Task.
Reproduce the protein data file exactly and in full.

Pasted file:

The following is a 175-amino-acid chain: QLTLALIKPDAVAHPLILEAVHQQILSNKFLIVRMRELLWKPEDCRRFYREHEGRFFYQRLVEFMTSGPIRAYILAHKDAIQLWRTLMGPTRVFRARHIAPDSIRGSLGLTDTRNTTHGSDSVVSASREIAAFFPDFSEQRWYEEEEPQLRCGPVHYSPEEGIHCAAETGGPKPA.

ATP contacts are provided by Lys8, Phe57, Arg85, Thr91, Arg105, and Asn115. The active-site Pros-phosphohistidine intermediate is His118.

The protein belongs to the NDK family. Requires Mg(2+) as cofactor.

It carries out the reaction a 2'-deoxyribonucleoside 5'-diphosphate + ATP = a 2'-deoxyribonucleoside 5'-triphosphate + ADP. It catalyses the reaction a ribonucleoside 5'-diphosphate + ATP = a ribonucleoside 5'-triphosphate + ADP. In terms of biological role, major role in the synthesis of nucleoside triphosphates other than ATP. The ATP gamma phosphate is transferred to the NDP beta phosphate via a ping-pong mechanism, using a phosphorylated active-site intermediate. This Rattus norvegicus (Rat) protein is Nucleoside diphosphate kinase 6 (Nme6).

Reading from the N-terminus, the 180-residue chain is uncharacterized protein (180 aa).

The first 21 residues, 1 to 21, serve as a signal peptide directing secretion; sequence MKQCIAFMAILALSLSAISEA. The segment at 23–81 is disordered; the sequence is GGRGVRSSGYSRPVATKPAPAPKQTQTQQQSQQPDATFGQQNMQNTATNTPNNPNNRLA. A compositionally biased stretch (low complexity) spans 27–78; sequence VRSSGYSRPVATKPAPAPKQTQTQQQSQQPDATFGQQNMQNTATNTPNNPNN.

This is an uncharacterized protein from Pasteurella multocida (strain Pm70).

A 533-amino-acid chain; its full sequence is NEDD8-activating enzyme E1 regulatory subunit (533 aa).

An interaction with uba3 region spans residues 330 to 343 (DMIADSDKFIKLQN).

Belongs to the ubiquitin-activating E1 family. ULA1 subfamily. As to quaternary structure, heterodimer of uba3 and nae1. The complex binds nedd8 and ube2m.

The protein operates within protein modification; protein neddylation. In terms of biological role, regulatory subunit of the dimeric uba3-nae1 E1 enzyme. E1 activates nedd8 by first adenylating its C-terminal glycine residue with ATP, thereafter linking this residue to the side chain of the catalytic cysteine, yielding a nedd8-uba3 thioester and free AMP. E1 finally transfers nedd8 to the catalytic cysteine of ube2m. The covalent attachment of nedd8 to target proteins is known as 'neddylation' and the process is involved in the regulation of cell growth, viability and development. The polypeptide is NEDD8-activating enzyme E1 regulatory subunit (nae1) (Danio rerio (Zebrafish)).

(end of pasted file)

The following is a 175-amino-acid chain: QLTLALIKPDAVAHPLILEAVHQQILSNKFLIVRMRELLWKPEDCRRFYREHEGRFFYQRLVEFMTSGPIRAYILAHKDAIQLWRTLMGPTRVFRARHIAPDSIRGSLGLTDTRNTTHGSDSVVSASREIAAFFPDFSEQRWYEEEEPQLRCGPVHYSPEEGIHCAAETGGPKPA.

ATP contacts are provided by Lys8, Phe57, Arg85, Thr91, Arg105, and Asn115. The active-site Pros-phosphohistidine intermediate is His118.

The protein belongs to the NDK family. Requires Mg(2+) as cofactor.

It carries out the reaction a 2'-deoxyribonucleoside 5'-diphosphate + ATP = a 2'-deoxyribonucleoside 5'-triphosphate + ADP. It catalyses the reaction a ribonucleoside 5'-diphosphate + ATP = a ribonucleoside 5'-triphosphate + ADP. In terms of biological role, major role in the synthesis of nucleoside triphosphates other than ATP. The ATP gamma phosphate is transferred to the NDP beta phosphate via a ping-pong mechanism, using a phosphorylated active-site intermediate. This Rattus norvegicus (Rat) protein is Nucleoside diphosphate kinase 6 (Nme6).

Reading from the N-terminus, the 180-residue chain is uncharacterized protein (180 aa).

The first 21 residues, 1 to 21, serve as a signal peptide directing secretion; sequence MKQCIAFMAILALSLSAISEA. The segment at 23–81 is disordered; the sequence is GGRGVRSSGYSRPVATKPAPAPKQTQTQQQSQQPDATFGQQNMQNTATNTPNNPNNRLA. A compositionally biased stretch (low complexity) spans 27–78; sequence VRSSGYSRPVATKPAPAPKQTQTQQQSQQPDATFGQQNMQNTATNTPNNPNN.

This is an uncharacterized protein from Pasteurella multocida (strain Pm70).

A 533-amino-acid chain; its full sequence is NEDD8-activating enzyme E1 regulatory subunit (533 aa).

An interaction with uba3 region spans residues 330 to 343 (DMIADSDKFIKLQN).

Belongs to the ubiquitin-activating E1 family. ULA1 subfamily. As to quaternary structure, heterodimer of uba3 and nae1. The complex binds nedd8 and ube2m.

The protein operates within protein modification; protein neddylation. In terms of biological role, regulatory subunit of the dimeric uba3-nae1 E1 enzyme. E1 activates nedd8 by first adenylating its C-terminal glycine residue with ATP, thereafter linking this residue to the side chain of the catalytic cysteine, yielding a nedd8-uba3 thioester and free AMP. E1 finally transfers nedd8 to the catalytic cysteine of ube2m. The covalent attachment of nedd8 to target proteins is known as 'neddylation' and the process is involved in the regulation of cell growth, viability and development. The polypeptide is NEDD8-activating enzyme E1 regulatory subunit (nae1) (Danio rerio (Zebrafish)).